Approximately, 3,000 delegates including 41 African head of states attended this conference where the Yokohama Declaration was made confirming political commitment towards African empowerment.
The 2013 edition of the TICAD, which coincides with the 20th anniversary of the TICAD process and the 50th anniversary of the African Union, aims to keep Africa’s current growth on a stable path.
Representatives from Japan, the AU, donor countries, civil society organisations and the private sector are expected to produce action plans.
Japanese Overseas Development Assistance (ODA) to Africa in the last 20 years has been phenomenal, especially in the areas of infrastructure and energy, agriculture, health and water and sanitation/ climate change and consolidation of peace and governance.
Infrastructure and energy
Based on the post-war recovery of Japan and the development of Asian countries, Japan believes it is imperative to develop infrastructure to accomplish a robust and sustainable economic growth driven by the private sector.
The agricultural sector is also a prioritised area of Japanese assistance. It aims to develop a potential of agriculture and to accomplish food security in Africa. Japan has been supporting the Comprehensive Africa Agriculture Development Programme (CAADP) by promoting rice cropping in Africa.
While tremendous progress has been made, many countries in sub-Saharan Africa still face challenges in achieving some of the Millennium Development Goals (MDGs) 4, 5 and 6. Japan, with support from the commitments from other African states, has been promoting health system strengthening, improvement in maternal health care and the fight against infectious diseases.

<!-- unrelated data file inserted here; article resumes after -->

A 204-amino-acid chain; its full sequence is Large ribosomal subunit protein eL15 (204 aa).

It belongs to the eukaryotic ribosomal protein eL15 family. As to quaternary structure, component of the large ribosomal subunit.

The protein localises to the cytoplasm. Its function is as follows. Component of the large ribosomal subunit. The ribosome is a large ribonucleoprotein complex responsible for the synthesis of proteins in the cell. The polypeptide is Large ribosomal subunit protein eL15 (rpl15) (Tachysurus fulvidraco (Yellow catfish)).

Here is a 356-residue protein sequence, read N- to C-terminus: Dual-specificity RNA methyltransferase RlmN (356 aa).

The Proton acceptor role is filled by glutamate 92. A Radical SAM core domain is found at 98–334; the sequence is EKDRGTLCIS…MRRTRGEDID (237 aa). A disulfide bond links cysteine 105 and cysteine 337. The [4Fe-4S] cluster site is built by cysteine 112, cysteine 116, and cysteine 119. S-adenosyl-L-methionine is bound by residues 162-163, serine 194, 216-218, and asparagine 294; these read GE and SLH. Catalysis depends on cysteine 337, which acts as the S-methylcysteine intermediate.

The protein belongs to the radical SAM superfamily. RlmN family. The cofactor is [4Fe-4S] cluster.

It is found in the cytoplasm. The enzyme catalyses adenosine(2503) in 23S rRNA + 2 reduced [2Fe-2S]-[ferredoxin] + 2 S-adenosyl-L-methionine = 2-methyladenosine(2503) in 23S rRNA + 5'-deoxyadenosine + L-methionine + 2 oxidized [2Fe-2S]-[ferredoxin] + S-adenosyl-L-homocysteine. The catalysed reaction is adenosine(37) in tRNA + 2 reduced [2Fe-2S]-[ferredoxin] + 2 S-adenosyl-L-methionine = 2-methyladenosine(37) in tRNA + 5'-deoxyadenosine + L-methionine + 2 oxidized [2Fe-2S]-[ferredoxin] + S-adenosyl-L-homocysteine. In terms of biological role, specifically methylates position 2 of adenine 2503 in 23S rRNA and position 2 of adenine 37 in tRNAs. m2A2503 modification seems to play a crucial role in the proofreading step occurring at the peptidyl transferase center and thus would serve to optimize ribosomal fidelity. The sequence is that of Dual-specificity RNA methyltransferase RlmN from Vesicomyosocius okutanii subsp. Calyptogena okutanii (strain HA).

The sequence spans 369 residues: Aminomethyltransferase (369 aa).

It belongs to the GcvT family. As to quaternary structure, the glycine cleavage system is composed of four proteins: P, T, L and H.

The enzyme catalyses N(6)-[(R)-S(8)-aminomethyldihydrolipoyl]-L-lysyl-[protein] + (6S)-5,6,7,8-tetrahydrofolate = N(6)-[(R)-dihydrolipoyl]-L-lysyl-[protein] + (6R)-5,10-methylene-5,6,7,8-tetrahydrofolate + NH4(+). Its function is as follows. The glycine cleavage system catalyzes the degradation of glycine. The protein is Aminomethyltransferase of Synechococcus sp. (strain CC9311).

Water, sanitation and climate change
According to UNICEF, there are still approximately about 330 million people in sub-Saharan Africa who have not had access to safe drinking water since 2010.
This challenge is one of the priority areas of the Japanese government’s overseas assistance to Africa.
On climate change, Japan has implemented more than $1.55 billion of Fast-Start Finance to Africa to deal with the menace.
Consolidation of peace and governance
Many African countries have suffered from conflicts and civil wars since independence and Japan has been emphasising through the TICAD process the significance of peace and stability as the foundation for economic development.
With the end of many conflicts from the beginning of the 21st century, Japan has reinforced its assistance for the consolidation of peace so as to prevent the recurrence of conflicts.
Since the launch of the TICAD process effort by Africa, the international partnership has made considerable progress in promoting sustainable growth on the continent.
It is expected that seven out of the 10 fastest growing economies will be in Africa in the next two years.
According to the TICAD, closing the huge African infrastructure gap will be one of the defining challenges of African economic development over the decade and beyond and while many countries have been able to achieve high growth rates over the years, that progress could only be maintained if there is a meaningful improvement in key areas such as power, transportation and communication.
Article by Sebastian Syme